Gradient Boosted MACHINES / by Siobhán Cronin

How it works (in a nutshell)

One of a family of ensemble methods that combine predictions from a series of models to create a single robust estimator, boosted trees all under the larger umbrella of gradient descent algorithms which start off with naive predictions, and iterate by fitting to residuals between the target and the last prediction. The goal of the method is to minimize the average value of the loss function by honing in on a function from the weighted sums from a class of "weak" learners.  Trees are built one at a time, where each new tree helps to correct errors made by previously trained tree [1]. 

History of boosting [2]

Adaptive Boosting (AdaBoost) was the first boosting algorithm to gain some notoriety. "AdaBoost works by weighting the observations, putting more weight on difficult to classify instances and less on those already handled well. New weak learners are added sequentially that focus their training on the more difficult patterns."

AdaBoost and its neighboring algorithms were recast as ARCing algorithms (Adaptive Reweighting and Combining), before being developed to Gradient Boosting Machines. The statistical objective of these machines is to minimize the loss of the model by adding weak learners using a gradient descent like procedure. This method is known as a stage-wise additive model because "one new weak learner is added at a time and existing weak learners in the model are frozen and left unchanged."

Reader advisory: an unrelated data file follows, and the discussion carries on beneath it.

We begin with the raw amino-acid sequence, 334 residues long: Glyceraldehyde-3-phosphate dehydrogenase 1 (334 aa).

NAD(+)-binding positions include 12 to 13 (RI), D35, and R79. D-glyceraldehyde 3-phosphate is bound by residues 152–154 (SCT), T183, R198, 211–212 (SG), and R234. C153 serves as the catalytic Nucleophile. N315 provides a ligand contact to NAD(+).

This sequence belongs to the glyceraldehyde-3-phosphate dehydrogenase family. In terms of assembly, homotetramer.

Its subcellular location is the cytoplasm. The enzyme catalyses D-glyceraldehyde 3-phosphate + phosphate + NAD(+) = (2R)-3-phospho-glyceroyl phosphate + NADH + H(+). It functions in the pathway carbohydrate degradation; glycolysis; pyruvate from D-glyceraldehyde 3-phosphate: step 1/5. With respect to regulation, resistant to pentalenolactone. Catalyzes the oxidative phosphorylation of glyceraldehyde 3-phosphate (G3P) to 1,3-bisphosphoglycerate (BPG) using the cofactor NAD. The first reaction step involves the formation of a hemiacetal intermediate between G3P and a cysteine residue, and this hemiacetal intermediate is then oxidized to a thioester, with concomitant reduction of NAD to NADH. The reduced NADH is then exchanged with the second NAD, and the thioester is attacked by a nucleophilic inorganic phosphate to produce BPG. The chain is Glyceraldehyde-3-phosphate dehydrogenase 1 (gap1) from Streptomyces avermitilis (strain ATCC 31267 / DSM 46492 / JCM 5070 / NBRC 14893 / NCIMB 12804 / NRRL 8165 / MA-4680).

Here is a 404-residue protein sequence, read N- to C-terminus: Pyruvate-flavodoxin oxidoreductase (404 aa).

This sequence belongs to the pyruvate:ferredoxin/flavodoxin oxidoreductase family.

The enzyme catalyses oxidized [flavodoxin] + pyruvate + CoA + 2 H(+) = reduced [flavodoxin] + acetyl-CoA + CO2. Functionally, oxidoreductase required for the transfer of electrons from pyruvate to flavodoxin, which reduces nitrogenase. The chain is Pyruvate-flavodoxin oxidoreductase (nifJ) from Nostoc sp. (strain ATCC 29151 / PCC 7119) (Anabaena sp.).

Perks

  • Can deliver better accuracy with fewer trees than Random Forests 

Drawbacks

  • Training can be time-consuming, as trees are built one at a time
  • Are prone to overfitting 

Resources

[1] https://www.quora.com/What-are-the-advantages-disadvantages-of-using-Gradient-Boosting-over-Random-Forests
[2] A Gentle Introduction to the Gradient Boosting Algorithm
[3] When would you use Random Forests over Gradient Boosted Machines?